When the Shoe Doesn’t Fit: Allergic Contact Dermatitis Caused by Footwear
Dermatitis caused by footwear is a form of contact dermatitis that results from the foot’s exposure to shoes. A number of factors contribute to dermatitis: such as chemicals in shoes, differing materials used to line shoes, and the hot, humid environment that comes with wearing closed shoes. But, contact dermatitis that results from shoes should be distinguished from dermatitis on the feet that may be from psoriasis, atopic dermatitis (AD), or juvenile plantar dermatitis. Because these conditions may present with similar features, the correct diagnosis and treatment of footwear dermatitis can be challenging. A recent study sought to further define the prevalence, epidemiology, and clinical features of foot dermatitis in children.
Over a study period of 10 years, 52 children who had foot dermatitis exclusively were compared with 337 other children who were patch tested in areas other than the feet. The results showed that contrary to previous studies that showed an association between AD and foot dermatitis, the prevalence of AD was low in this population. Most children in the study were diagnosed with allergic contact dermatitis (ACD). Other diagnoses after patch testing were atopic eczema (23.1%), and juvenile plantar dermatosis. The patch testing to determine allergens revealed that metals were a common culprit, specifically potassium dichromate. Chromium salts have been used to treat leather, but have recently been subject to restrictions in the EU, so the authors expect that ACD due to exposure will likewise decrease over the next few years. Other allergens included thimerosal and adhesives, though six of seven cases of allergy to adhesives were actually due to medical wound dressings.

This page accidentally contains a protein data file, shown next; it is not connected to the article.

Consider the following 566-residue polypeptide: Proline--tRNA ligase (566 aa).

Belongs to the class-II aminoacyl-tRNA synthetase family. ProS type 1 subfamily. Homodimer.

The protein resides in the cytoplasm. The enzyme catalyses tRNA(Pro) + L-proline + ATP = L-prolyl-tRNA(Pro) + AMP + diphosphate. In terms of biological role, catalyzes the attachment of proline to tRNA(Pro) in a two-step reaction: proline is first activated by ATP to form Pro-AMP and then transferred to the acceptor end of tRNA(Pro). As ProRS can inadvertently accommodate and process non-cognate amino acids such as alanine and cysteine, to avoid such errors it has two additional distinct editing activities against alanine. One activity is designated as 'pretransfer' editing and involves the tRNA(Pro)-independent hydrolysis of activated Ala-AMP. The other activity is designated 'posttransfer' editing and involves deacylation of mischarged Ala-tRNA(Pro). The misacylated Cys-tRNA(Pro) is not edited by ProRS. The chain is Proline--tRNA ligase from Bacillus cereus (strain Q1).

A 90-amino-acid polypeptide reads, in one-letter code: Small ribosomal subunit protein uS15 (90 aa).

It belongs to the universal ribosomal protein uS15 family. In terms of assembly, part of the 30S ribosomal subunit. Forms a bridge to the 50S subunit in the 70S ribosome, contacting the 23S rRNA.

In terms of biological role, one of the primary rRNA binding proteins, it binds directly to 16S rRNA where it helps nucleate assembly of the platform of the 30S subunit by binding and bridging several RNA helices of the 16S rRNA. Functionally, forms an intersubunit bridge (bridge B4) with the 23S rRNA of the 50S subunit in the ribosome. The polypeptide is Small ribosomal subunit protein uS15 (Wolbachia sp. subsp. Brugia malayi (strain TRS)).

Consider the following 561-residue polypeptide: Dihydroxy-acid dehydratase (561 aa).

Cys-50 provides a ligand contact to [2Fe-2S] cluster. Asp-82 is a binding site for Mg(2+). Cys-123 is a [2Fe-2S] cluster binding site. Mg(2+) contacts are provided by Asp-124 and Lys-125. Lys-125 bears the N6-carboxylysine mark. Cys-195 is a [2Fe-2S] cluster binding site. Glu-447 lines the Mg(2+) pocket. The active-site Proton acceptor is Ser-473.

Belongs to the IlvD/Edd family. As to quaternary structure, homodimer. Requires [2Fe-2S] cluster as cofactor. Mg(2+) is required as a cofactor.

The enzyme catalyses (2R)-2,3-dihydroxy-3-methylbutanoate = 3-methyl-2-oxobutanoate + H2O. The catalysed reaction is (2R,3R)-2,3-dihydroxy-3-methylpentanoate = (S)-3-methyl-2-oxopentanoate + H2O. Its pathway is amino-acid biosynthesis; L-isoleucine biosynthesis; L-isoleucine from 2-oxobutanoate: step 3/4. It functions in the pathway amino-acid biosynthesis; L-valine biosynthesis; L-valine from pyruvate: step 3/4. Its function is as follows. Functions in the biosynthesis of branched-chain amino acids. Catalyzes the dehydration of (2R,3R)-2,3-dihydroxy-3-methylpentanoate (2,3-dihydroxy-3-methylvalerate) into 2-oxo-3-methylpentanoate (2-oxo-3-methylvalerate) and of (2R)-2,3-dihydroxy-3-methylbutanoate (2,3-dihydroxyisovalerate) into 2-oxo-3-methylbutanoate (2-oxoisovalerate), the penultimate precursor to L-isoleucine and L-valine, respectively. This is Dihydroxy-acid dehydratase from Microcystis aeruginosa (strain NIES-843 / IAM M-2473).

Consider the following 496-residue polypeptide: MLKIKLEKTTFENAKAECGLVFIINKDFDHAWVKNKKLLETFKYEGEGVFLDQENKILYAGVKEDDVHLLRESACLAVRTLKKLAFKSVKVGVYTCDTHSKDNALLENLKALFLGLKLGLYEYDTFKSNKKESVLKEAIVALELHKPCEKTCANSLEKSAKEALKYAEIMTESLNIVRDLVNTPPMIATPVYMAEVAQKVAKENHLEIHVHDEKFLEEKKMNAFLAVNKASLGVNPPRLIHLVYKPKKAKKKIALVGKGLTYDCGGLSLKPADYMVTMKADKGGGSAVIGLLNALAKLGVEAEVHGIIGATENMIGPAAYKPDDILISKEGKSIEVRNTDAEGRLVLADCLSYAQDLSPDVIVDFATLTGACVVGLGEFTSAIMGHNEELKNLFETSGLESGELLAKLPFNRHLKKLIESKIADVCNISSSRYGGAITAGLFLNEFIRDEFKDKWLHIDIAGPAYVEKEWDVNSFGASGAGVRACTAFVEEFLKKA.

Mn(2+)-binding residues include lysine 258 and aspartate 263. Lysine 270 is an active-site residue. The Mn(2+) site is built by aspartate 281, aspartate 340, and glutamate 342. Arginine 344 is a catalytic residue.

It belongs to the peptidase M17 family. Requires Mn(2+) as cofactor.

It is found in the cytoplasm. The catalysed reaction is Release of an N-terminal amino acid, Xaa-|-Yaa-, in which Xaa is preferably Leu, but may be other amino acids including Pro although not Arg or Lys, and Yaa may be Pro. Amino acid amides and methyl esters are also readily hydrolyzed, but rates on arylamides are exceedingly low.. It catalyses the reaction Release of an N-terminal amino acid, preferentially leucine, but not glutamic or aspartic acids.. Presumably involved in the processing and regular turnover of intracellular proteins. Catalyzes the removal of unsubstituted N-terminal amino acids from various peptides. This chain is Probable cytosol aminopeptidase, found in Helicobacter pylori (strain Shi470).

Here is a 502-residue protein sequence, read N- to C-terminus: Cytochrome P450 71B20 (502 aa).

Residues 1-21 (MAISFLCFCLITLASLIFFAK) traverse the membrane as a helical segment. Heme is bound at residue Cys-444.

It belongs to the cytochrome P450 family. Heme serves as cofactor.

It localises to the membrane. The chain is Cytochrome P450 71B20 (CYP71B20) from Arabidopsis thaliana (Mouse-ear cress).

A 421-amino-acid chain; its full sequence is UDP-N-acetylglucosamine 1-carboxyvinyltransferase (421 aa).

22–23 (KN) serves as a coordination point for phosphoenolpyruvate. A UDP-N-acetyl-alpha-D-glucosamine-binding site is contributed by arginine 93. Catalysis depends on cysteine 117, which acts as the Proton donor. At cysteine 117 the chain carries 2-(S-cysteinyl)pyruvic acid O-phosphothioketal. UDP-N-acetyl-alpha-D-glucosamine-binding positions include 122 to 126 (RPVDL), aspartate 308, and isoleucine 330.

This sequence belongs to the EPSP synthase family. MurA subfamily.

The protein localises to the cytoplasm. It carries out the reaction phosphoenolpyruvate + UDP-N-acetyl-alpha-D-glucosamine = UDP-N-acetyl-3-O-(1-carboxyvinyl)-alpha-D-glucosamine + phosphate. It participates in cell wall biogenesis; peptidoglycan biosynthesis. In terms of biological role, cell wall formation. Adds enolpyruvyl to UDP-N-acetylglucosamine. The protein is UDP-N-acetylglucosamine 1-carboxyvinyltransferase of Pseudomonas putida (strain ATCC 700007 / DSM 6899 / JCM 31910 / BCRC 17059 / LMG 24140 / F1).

Based on the results, the authors conclude that patch testing any child with foot dermatitis is important when an allergic cause is suspected. They point to signs that include symmetric involvement of both feet, involvement of maximum footwear contact locations, and chronic dermatitis with acute flares of vesiculation. Involvement of the plantar flexure crease, lateral aspect of the feet or the footpads is likely to fit with a non-ACD cause of foot dermatitis.
Byline: Martha L. Sikes, MS, RPh, PA-C
Posted: September 26, 2017
Source: Wiley Online Library
Adapted from the original article.